The only distinct peak in the spectrogram of Fig. 7 can be assigned to a paper by Weiss (1974). This publication delivers basic information concerning the solubility of CO2 in water and sea water, respectively. Studies about the solubility of CO2 in water concern the long discussed and most important question, which amount of the CO2 released by fossil fuel burning will remain in the atmosphere, and which portion will be solved in the oceans. In other words, such studies are connected to the question: Is the increasing CO2 concentration of any relevance with regard to an anthropogenic greenhouse effect—and by this to future climate?
The underestimation of precursor papers/forerunners has also been observed in other fields: Marx and Bornmann (2010, 2013) analyzed the evolution of the Big Bang theory and of the theory of Plate Tectonics. They discussed the comparatively low citation impact of some forerunners in the fields of astrophysics and geophysics, respectively. Hu and Rousseau (2016) mention three fundamental precursor papers in the fields of biochemistry and molecular biology that are most influential and highly cited but still under-cited in comparison with their relevance within the corresponding scientific field.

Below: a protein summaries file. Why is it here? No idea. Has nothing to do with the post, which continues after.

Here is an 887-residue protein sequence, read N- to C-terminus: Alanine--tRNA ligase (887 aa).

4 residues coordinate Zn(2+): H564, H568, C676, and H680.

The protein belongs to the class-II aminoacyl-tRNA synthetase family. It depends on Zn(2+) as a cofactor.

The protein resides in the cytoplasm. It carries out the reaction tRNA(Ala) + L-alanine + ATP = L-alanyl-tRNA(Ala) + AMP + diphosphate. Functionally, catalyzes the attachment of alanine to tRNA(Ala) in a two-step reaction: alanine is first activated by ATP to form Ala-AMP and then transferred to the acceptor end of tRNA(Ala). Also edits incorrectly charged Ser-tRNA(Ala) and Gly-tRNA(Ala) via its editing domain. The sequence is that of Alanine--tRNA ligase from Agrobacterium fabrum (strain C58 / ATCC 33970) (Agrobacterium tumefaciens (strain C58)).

In consideration of the importance of Keeling’s and others’ papers for climate change research, we ask for the reasons of the slow reception (in terms of citation impact). Why did the scientific community underestimate the importance of a steadily rising CO2 level in the earth’s atmosphere for many decades? What are possible reasons for comparably low citation counts for Keeling’s landmark papers?
Possible reasons for the under-citedness
The global cooling discussion
At the end of the nineteenth century and in the first half of the twentieth century, the scientists discussing the earth’s greenhouse effect and the role of atmospheric CO2 (Arrhenius, Callendar, Plass) were primarily interested in the past climate, particularly in the mystery of the ice ages (how could climate change at all?). Concerning the future climate, the dominant sentiment was that “warmer is better”. In the 1950s the popular press began to carry articles about global cooling, which was on the public agenda until the 1970s (Fleming 1998, pp. 131–133). And indeed, the average surface temperature of the northern hemisphere turned out to have significantly fallen between 1940 and 1980 (Jones et al. 1982).